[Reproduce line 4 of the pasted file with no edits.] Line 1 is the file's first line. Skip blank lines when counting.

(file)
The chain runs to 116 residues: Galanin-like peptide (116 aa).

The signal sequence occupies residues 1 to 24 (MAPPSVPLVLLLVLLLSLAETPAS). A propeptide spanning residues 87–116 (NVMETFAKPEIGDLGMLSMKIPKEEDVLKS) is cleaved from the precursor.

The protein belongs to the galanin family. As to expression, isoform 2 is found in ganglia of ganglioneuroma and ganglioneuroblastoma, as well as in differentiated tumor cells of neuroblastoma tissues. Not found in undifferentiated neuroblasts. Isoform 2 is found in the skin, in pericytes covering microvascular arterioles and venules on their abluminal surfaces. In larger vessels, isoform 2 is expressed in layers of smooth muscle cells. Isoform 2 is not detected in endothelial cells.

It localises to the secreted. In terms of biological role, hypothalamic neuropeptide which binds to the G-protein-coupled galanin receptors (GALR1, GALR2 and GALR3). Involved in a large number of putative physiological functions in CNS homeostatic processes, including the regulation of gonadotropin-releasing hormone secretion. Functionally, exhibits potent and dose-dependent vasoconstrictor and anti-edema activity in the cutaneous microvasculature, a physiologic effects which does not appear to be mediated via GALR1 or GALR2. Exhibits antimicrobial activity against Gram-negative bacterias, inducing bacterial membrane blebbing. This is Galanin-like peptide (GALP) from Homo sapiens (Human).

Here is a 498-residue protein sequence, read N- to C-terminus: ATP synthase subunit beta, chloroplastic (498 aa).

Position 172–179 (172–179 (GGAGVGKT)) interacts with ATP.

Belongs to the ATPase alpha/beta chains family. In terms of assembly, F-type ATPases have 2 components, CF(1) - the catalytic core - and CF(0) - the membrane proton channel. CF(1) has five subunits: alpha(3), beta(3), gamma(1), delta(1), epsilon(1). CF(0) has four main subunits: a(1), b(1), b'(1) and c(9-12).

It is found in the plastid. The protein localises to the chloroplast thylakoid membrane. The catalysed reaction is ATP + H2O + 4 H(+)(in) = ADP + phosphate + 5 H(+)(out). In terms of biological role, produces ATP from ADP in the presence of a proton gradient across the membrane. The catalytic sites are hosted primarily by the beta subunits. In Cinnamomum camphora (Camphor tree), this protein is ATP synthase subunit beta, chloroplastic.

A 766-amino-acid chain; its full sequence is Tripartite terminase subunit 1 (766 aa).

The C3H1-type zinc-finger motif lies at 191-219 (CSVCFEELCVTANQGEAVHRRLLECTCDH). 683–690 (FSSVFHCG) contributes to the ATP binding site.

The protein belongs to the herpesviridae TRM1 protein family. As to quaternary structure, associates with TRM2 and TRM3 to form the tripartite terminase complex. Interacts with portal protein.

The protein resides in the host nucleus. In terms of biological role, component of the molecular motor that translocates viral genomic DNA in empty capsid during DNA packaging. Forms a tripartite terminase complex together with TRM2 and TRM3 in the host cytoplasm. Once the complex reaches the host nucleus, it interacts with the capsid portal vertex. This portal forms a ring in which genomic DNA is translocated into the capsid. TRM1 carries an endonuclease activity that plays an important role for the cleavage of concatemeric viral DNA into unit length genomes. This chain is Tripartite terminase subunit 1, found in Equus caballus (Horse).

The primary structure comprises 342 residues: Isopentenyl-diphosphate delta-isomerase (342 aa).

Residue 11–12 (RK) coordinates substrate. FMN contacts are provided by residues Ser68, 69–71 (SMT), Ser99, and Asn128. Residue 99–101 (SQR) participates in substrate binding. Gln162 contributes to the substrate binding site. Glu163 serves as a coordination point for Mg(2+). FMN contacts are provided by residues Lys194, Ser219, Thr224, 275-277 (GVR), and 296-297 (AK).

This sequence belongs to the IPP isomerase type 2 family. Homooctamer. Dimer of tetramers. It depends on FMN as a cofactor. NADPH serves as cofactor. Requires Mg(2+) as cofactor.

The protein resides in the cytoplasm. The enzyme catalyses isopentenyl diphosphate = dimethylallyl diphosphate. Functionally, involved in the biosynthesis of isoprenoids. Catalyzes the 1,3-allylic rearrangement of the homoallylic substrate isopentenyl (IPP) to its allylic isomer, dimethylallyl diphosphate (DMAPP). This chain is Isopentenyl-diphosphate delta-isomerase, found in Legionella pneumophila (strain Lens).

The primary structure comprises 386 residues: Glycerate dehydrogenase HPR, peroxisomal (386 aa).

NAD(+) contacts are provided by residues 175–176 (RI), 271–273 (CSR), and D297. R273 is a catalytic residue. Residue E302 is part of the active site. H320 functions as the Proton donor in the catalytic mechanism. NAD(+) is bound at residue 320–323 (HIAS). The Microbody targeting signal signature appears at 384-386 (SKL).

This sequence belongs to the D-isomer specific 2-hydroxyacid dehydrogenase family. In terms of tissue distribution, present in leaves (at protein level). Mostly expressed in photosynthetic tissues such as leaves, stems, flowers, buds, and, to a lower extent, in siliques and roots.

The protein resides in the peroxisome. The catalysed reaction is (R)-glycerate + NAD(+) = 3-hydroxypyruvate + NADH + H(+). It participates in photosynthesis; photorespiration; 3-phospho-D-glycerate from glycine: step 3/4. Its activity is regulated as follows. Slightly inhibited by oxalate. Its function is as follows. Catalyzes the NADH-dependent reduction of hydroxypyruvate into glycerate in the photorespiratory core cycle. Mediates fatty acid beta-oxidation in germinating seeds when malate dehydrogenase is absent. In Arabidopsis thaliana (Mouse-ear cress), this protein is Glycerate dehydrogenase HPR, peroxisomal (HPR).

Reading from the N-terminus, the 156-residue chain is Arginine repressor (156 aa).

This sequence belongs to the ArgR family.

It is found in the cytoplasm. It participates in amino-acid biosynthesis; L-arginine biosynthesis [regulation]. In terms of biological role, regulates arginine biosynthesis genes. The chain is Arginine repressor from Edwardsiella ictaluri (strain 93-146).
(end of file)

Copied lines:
It localises to the secreted. In terms of biological role, hypothalamic neuropeptide which binds to the G-protein-coupled galanin receptors (GALR1, GALR2 and GALR3). Involved in a large number of putative physiological functions in CNS homeostatic processes, including the regulation of gonadotropin-releasing hormone secretion. Functionally, exhibits potent and dose-dependent vasoconstrictor and anti-edema activity in the cutaneous microvasculature, a physiologic effects which does not appear to be mediated via GALR1 or GALR2. Exhibits antimicrobial activity against Gram-negative bacterias, inducing bacterial membrane blebbing. This is Galanin-like peptide (GALP) from Homo sapiens (Human).